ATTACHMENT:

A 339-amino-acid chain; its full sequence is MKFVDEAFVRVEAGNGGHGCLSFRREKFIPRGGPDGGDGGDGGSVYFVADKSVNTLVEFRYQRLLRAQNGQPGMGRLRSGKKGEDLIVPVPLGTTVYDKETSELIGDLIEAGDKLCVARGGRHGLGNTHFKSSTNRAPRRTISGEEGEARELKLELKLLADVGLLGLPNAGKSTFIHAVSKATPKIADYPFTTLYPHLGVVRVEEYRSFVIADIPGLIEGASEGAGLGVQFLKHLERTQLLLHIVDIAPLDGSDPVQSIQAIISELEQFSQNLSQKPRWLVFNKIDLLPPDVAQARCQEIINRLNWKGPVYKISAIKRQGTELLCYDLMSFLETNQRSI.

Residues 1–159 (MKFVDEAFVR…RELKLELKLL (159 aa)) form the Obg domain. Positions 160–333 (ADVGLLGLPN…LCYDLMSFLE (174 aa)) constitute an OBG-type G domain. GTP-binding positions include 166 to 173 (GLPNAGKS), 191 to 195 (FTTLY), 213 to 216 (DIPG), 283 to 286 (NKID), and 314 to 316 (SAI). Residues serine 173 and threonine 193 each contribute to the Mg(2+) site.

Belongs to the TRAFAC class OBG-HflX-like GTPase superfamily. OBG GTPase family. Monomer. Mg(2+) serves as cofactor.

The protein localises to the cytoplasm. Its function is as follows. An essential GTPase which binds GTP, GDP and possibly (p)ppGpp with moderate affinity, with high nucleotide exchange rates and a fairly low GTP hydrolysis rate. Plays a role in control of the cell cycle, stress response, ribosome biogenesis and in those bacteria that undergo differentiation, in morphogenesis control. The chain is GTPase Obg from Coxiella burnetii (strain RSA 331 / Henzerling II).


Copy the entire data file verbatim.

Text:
A 339-amino-acid chain; its full sequence is MKFVDEAFVRVEAGNGGHGCLSFRREKFIPRGGPDGGDGGDGGSVYFVADKSVNTLVEFRYQRLLRAQNGQPGMGRLRSGKKGEDLIVPVPLGTTVYDKETSELIGDLIEAGDKLCVARGGRHGLGNTHFKSSTNRAPRRTISGEEGEARELKLELKLLADVGLLGLPNAGKSTFIHAVSKATPKIADYPFTTLYPHLGVVRVEEYRSFVIADIPGLIEGASEGAGLGVQFLKHLERTQLLLHIVDIAPLDGSDPVQSIQAIISELEQFSQNLSQKPRWLVFNKIDLLPPDVAQARCQEIINRLNWKGPVYKISAIKRQGTELLCYDLMSFLETNQRSI.

Residues 1–159 (MKFVDEAFVR…RELKLELKLL (159 aa)) form the Obg domain. Positions 160–333 (ADVGLLGLPN…LCYDLMSFLE (174 aa)) constitute an OBG-type G domain. GTP-binding positions include 166 to 173 (GLPNAGKS), 191 to 195 (FTTLY), 213 to 216 (DIPG), 283 to 286 (NKID), and 314 to 316 (SAI). Residues serine 173 and threonine 193 each contribute to the Mg(2+) site.

Belongs to the TRAFAC class OBG-HflX-like GTPase superfamily. OBG GTPase family. Monomer. Mg(2+) serves as cofactor.

The protein localises to the cytoplasm. Its function is as follows. An essential GTPase which binds GTP, GDP and possibly (p)ppGpp with moderate affinity, with high nucleotide exchange rates and a fairly low GTP hydrolysis rate. Plays a role in control of the cell cycle, stress response, ribosome biogenesis and in those bacteria that undergo differentiation, in morphogenesis control. The chain is GTPase Obg from Coxiella burnetii (strain RSA 331 / Henzerling II).